The Seton Hall University touring choir, in collaboration with the MidAtlantic Opera, will perform at the Stern Auditorium/ Perelman Stage at Carnegie Hall on Oct. 17.
The concert, starting at 8 p.m., titled “A Prayer for Peace” will be directed by Jason Tramm, director of Seton Hall choral activities, artistic director for MidAtlantic Opera, and Seton Hall assistant professor in the College of Communication and the Arts. Onethird of the concert profits will go to the United Nations’ charity for Syrian refugees.
Tramm first brought the idea to Dean Andrea Bartoli of the School of Diplomacy and International Relations and Dean Deirdre Yates of the College of Communication and the Arts. “Both have been huge supporters from the beginning and a pleasure to work with,” Tramm said.
The concert, performed by over 100 SHU students, alumni, faculty and staff, includes selections representing the three Abrahamic faiths: Judaism, Christianity and Islam. The composers “foster dialogue between different religions and faiths” and the music reflects conflicts of violence and peace, Tramm said.
“Dona Nobis Pacem”, by British composer Ralph Vaughan Williams, includes texts from mass and poems by Walt Whitman. The combination of biblical verses and anti-war poetry portrays the “timeless view of a prayer for peace” that the concert is promoting, Tramm said.
Musical pieces for the concert were selected to engage, inspire, and dig into the issue of peace that is still alive today.
“Art is a natural means of communications and it’s a language of its own that breaks down boundaries,” Tramm said.
The mission behind the concert is to demonstrate how music is a dialogue between different people to achieve the same goal. “It’s music with a social mission,” Tramm said. In an interview with the SHU student-run monthly publication The Diplomatic Envoy, Dean Bartoli said that “there is no doubt in my mind that there is in fact a very tight connection between any peace process and the artistic performance and creative act.”
The meaning of the concert has impacted both students and faculty as they hope to spread the message of peace.
Aaron Geusic, music education freshman and member of the Seton Hall choir, was very excited when he found out they would be performing at Carnegie Hall.
“A Prayer for Peace means a lot to me, not just the show and the fact that a good amount of the proceeds will be going to help Syrian refugees, but the fact that it is promoting peace using music from Muslim, Jewish, and Christian religions,” Aaron said. “Peace is an important aspect of life no matter who you are or where you come from.”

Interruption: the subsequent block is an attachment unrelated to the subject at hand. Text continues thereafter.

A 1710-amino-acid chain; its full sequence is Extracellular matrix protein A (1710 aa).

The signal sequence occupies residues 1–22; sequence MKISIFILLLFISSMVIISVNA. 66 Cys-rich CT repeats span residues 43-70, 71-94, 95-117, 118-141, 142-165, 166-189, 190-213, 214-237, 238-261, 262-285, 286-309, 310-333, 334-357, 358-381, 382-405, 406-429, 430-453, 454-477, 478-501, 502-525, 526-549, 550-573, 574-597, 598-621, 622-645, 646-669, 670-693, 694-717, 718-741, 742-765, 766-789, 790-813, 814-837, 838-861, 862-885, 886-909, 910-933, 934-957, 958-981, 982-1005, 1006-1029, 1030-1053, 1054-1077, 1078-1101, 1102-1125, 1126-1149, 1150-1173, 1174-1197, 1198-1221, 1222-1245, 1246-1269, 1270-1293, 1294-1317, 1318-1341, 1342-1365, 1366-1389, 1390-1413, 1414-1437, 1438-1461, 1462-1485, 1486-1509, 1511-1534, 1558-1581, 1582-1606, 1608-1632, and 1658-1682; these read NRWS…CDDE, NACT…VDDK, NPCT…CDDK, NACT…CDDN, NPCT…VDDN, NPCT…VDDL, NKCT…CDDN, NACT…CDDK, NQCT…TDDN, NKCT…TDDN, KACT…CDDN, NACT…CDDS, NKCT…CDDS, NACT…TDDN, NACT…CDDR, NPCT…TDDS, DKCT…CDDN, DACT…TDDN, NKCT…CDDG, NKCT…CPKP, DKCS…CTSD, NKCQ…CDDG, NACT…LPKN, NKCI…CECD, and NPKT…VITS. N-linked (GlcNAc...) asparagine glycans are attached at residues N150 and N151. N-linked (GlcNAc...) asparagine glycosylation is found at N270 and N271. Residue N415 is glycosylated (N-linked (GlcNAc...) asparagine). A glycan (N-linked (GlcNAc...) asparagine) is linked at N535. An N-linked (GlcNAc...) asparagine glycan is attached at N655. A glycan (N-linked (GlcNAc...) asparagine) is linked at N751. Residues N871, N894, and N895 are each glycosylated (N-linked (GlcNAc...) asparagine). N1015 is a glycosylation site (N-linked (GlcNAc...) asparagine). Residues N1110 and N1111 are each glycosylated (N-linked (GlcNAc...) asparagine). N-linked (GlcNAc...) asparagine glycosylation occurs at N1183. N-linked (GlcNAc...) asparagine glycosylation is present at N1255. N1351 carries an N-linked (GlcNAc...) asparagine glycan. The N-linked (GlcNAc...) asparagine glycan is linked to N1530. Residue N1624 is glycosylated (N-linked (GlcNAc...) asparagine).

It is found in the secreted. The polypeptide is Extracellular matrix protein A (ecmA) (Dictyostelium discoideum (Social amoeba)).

Devin McGuire, senior music and special education major, said “I can’t remember the last time the University choir has performed in a venue of this caliber,” he said. “It’s going to be humbling to know I’ll be performing on the same stage as such iconic figures to know I’ll be performing on the same stage as such iconic figures from Tchaikovsky, to The Beatles, to Eric Whitacre. It’s a responsibility we take seriously.”
Michael MacRae, freshman business major, said this concert will be the first time he has performed in a choir setting.
“It means an opportunity to influence people with the sounds of a professional vocal arrangement. History has shown that people are more influenced when they are impacted mentally and emotionally,” MacRae said.
With a 60-piece orchestra and 100 people singing, Tramm said that this is one of the biggest musical performances Seton Hall has ever participated in. The students have a lot of energy and are excited, and Tramm says that this “music with a mission” is a direct representation of the servant leader that Seton Hall promotes.
Dean Bartoli said, “For us to go to Carnegie Hall and experience these pieces that were written as a response to violence is a way to reaffirm the commitments of students, faculty, administration, and alumni that peace is a human construct and at the same time it is something we need to constantly serve.”
Daniela Geraldo can be reached at email@example.com.